I guess it must be about 15 years ago now, when I was the editor of a military electronics publication, that I wrote an editorial opining on Japan’s highly ambitious and targeted competition with the U.S. semiconductor industry.
Following the article titled “New Challenges in Contamination
Control” published in the January issue of CleanRooms magazine,
IEST has received positive comments and additional requests for
insight into relevant ISO standards applicable to contamination
control in controlled environments.
There are three broad categories of wiping products: woven flat wipers, non-woven flat wipers, and swabs. The main advantage of swabs is the variety of shapes and materials in which they are available.
A combination of minienvironments, thorough particle and chemical filtration systems, close environmental monitoring, and purging around key lithography steps can give operators control over contamination and improvements in yields.
In response to consumer demand for smaller, faster, and more capable electronics, semiconductor process designers and chip fabricators have adopted optical lithography processes to increase chip capacity by decreasing circuit linewidths.
For anyone who has ever been admitted to a hospital for an emergency, illness, or scheduled procedure, usually the last thing on their mind is exposure to another, potentially more devastating health problem-infection.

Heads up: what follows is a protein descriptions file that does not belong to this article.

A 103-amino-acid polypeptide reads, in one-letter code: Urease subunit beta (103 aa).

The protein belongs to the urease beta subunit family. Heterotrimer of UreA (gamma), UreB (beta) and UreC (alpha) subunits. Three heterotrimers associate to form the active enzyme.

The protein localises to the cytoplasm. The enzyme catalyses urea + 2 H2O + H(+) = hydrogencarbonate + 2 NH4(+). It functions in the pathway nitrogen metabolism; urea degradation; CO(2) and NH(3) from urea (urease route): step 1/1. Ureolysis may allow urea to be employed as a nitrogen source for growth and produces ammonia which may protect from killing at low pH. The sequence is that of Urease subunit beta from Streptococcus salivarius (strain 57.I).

Despite the highly publicized antics, a poorly attended biolab protest may have done more to illustrate the growing acceptance of Biosafety Level 3 and 4 facilities-even in urban areas-than to rile up residents.
Semiconductor wafer fabs tend to be one color, but now the industry wants another-green. At one of two back-to-back meetings held in mid-May in Austin, TX, members of the International SEMATECH Manufacturing Initiative (ISMI) agreed to draft a green fab standard, one designed expressly for semiconductor manufacturing.
Microtest Laboratories (Agawam, MA) and Texcel Medical (East Longmeadow, MA) recently announced their strategic alliance to provide pharmaceutical manufacturers and biotech companies with outsourcing services for developing the latest combination products-medical devices with pharmaceutical or biologics components-a growing market that is expected to reach approximately $9.5 billion in 2009.
Taking into consideration the statistics on hospital-acquired infections (HAIs), it’s no wonder that the health care industry is looking for simple and cost-effective ways to reduce the number of these infections.
IBM recently announced the first application of a breakthrough self-assembling nanotechnology to conventional chip manufacturing, borrowing a process from nature to build the next-generation computer chips.